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- Work-life conflict costs Canada $3-$5 billion annually
(Oct. 25 '03)
Health Canada released the final report from Linda Duxbury and Chris Higgins on work-life conflict in Canada. The researchers studied 31,571 employees from 100 companies across Canada to determine how prevalent the various forms of work–life conflict were in 2001; how work-life conflict has changed since 1991; how it is affected by gender, job type, sector of employment and the presence of dependents. The authors also measured the impact on Canadian organizations, families and individual employees. See a detailed Executive Summary, or the full 154 page report Work–Life Conflict in Canada in the New Millennium A Status Report Final Report October 2003, available in PDF format at the Health Canada website.
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- Wal-Mart's use of illegal immigrant cleaners raises concerns about labour rights
(Oct. 25 '03)
Writing in the New York Times on Oct 25, Steven Greenhouse describes the exploitative working conditions -- low pay, no breaks, no rights -- endured by illegial immigrants employed by firms contracted by Wal-Mart to clean its stores at night. US immigration officials have arrested dozens of these Wal-Mart store cleaners in a country-wide operation, and many face deportation. The largest employer in the US is facing tough questions about its employment and contracting-out practices.
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- Canada's Supreme Court supports rights of disabled workers
(Oct. 8 '03)
The Supreme Court of Canada has issued an important decision which
will have far-reaching effects on the equality rights of disabled
workers under the Charter, as well as on the jurisdiction of tribunals
and adjudicators to interpret and apply the Charter. In this case,
Nova Scotia W.C.B. v. Martin, the Supreme Court declared that (1)
Nova Scotia's restriction of workers' compensation benefits, for employees
disabled by "chronic pain", to a limited four-week "functional restoration
program," violated equality rights guaranteed to the disabled in s.15(1)
of the Charter of Rights, and that (2) it was within the jurisdiction
of the Workers' Compensation Appeals Tribunal to decide this issue,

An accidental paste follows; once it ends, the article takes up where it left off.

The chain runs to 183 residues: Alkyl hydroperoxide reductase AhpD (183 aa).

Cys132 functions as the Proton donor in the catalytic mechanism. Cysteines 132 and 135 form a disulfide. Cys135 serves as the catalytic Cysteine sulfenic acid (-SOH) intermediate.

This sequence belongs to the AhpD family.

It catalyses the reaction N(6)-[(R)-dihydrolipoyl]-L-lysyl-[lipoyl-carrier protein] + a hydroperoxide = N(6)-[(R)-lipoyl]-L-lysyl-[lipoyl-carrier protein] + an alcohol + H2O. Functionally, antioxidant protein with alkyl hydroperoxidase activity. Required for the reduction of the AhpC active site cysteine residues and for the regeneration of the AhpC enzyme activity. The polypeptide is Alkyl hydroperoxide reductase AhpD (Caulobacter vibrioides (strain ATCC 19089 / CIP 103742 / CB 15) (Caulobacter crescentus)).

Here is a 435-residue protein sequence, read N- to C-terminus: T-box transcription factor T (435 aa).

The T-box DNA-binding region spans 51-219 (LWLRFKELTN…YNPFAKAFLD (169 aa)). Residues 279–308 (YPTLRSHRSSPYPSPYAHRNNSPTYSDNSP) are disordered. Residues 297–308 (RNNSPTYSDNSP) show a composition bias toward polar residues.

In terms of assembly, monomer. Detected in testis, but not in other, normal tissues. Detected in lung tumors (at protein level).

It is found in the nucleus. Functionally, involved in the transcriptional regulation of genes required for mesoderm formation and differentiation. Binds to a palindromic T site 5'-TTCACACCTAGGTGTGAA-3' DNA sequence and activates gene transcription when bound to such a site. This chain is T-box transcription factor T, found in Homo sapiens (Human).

since the tribunal had authority, under the provincial Workers' Compensation
Act, to decide questions of law. See report by Lancaster House (click on title above).
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- Irish workers satisfied but some too tired to enjoy life
(Oct. 6 '03)
One-third of Irish workers are too tired to enjoy home life after work, according to a survey of 5,000 employees carried out by the Economic and Social Research Institute. The study shows that work stress peaks between 25 and 39, when employees are at a key stage in both career development and family formation. It says employers should consider alternative working arrangements to harness employee goodwill. The survey also found a general willingness to embrace additional skills and responsibility. In what may seem a paradox, over 85% of Irish workers find their work interesting, and are satisfied with their hours and physical working conditions. The survey was carried out in advance of a Forum on the Workplace of the Future to be held later today.
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- Federal government launches study of whistleblower legislation
(Oct. 5 '03)
Workplace.ca reports that the federal government is moving quickly to study the possibility of legislation to protect whistleblowers in the public service. The Treasury Board of Canada, the federal employer, has announced the creation of a working group to review the state of internal disclosure protection for federal employees. The study will review whistleblower legislation in other countries and propose options for change by early 2004.
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- The future of work: HR executives' vision of the 2013 workplace and workforce
(Oct. 5 '03)
WHAT WILL THE WORKPLACE BE LIKE IN 2013? A recent survey by the consulting firm Drake Beam Morin Canada for the Globe and Mail asked 522 Canadian HR managers what they thought the important workplace issues will be in 2013 -- when 4 generations of workers will be on the job -- and what skills and qualities they expect will be required of employees. The results of the survey and commentary on the findings can be found in articles on the Globe and Mail's website by reporters Virginia Galt, Wallace Immen and Katherine Harding examine changing career values, the need for soft skills, loyalty and telework.